A publication of the Association of College and Research Libraries
A division of the American Library Association
Editorial Offices: 575 Main Street, Suite 300, Middletown, CT 06457-3445
Phone: (860) 347-6933
Fax: (860) 704-0465


Please do not link to this page.

August 2015 Vol. 52 No. 12

Utah State University Press

The following review appeared in the August 2015 issue of CHOICE. The review is for your internal use only. Please review our Permission and Reprints Guidelines or email

Social & Behavioral Sciences

2014-7955 CIP
Ruecker, Todd. Transiciones: pathways of Latinas and Latinos writing in high school and college. Utah State, 2015. 219p bibl index afp ISBN 9780874219753 pbk, $24.95; ISBN 9780874219760 ebook, $19.95.

This book by Ruecker (English, Univ. of New Mexico) explores the academic writing journey of seven native Spanish-speaking students as they transition from high school to college.  Ruecker’s research is multi-faceted, conducted through classroom observations, interviews, and a series of questionnaires over the time he spent following the students.  He examines the support for and academic abilities of each student prior to attending college, the length of time attending a US school, students' social economic backgrounds, and the transition and writing support services provided at the college each student attended.  With the El Paso, Texas–Juarez, Mexico, border as the focal region for his research, Ruecker notes that US public schools along the US-Mexican border have English language learner services in place, allowing public school teachers to monitor a student’s level of language growth to provide a learning structure that fits the student's style.  On the contrary, first-year college writing courses tend to be one size fits all in nature.  Ruecker’s research goal is to create a dialogue that will close the gap between high school and college and get conversations started to better service English language learners.  His research provides a solid foundation that encourages positive and proactive discussion.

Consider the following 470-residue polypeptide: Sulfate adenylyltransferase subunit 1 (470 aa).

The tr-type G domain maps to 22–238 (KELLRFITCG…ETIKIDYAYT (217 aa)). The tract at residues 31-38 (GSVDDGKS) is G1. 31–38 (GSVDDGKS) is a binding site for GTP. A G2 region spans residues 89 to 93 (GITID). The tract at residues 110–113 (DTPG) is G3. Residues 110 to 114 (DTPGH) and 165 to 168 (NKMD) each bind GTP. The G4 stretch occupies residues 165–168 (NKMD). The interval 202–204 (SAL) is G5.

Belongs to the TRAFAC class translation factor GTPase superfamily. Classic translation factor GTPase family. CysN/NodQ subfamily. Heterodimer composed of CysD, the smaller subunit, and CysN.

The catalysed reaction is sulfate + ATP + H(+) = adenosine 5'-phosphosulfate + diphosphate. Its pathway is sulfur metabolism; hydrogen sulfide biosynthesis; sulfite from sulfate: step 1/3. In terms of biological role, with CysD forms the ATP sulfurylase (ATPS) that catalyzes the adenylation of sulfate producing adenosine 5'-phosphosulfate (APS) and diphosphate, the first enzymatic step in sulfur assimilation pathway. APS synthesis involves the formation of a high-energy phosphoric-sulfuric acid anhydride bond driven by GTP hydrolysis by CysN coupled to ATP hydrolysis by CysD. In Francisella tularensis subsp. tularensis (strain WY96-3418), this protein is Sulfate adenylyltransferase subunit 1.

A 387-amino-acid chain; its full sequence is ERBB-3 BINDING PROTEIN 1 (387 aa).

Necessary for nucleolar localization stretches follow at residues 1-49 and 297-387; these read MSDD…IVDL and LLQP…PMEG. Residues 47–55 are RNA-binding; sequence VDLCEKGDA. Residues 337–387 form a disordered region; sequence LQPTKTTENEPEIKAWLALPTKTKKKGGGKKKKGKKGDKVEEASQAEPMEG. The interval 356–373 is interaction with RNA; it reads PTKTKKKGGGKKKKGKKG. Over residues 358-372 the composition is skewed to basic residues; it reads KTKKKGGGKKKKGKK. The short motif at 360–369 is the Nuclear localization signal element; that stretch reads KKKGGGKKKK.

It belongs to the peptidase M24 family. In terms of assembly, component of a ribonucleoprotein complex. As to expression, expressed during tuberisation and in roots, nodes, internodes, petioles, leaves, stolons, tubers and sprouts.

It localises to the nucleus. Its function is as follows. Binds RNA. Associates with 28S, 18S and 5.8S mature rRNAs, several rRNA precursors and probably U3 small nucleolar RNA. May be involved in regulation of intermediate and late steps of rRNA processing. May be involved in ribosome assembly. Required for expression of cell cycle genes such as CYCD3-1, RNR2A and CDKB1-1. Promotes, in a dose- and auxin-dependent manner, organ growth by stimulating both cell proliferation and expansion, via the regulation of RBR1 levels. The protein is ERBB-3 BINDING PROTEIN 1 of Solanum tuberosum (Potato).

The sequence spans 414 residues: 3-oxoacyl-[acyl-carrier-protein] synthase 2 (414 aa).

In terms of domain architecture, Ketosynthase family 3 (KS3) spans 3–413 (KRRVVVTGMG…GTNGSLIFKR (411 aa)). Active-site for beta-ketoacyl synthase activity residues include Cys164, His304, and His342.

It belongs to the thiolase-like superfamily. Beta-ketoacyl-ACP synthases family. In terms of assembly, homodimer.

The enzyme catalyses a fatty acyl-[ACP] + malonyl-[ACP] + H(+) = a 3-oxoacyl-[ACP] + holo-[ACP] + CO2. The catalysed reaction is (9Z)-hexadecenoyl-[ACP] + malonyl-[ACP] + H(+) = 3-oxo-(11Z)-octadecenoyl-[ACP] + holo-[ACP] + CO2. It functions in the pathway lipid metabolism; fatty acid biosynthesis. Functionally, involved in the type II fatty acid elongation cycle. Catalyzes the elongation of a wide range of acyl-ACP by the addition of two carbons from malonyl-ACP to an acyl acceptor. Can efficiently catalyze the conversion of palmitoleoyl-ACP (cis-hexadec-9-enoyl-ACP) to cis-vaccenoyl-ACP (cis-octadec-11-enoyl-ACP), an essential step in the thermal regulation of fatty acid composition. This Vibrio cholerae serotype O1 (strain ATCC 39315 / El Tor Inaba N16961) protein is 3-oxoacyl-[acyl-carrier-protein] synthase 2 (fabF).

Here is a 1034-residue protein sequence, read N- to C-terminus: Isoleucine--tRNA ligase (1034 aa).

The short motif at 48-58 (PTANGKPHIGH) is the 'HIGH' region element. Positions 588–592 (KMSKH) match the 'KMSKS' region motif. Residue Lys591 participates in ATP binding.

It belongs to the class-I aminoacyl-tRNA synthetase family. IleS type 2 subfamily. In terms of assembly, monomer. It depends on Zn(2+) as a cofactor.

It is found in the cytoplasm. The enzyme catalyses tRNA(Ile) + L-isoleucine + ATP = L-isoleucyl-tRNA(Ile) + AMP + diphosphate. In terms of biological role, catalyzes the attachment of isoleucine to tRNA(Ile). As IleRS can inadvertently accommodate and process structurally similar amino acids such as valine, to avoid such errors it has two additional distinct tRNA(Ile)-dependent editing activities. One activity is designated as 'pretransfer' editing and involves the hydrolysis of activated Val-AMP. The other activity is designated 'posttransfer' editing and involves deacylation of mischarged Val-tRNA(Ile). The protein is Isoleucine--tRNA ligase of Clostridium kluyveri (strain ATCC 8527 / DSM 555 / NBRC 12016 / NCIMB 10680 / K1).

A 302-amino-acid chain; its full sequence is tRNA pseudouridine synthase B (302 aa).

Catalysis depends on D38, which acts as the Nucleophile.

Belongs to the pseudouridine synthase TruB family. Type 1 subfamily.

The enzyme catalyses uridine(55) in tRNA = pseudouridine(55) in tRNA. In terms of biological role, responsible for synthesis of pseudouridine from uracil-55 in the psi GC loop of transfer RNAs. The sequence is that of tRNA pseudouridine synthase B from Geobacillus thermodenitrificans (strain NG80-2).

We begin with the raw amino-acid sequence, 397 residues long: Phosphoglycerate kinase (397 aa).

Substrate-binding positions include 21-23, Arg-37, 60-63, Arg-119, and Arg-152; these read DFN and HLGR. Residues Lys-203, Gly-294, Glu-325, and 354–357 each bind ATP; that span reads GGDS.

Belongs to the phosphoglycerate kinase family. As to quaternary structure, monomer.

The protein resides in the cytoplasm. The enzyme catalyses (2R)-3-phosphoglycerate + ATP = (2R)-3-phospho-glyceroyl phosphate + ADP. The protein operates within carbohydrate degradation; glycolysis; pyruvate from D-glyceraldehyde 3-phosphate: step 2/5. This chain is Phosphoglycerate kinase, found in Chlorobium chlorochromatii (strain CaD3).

--J. M. Stiles, SUNY Potsdam

Summing Up: Recommended. Upper-division undergraduates and above.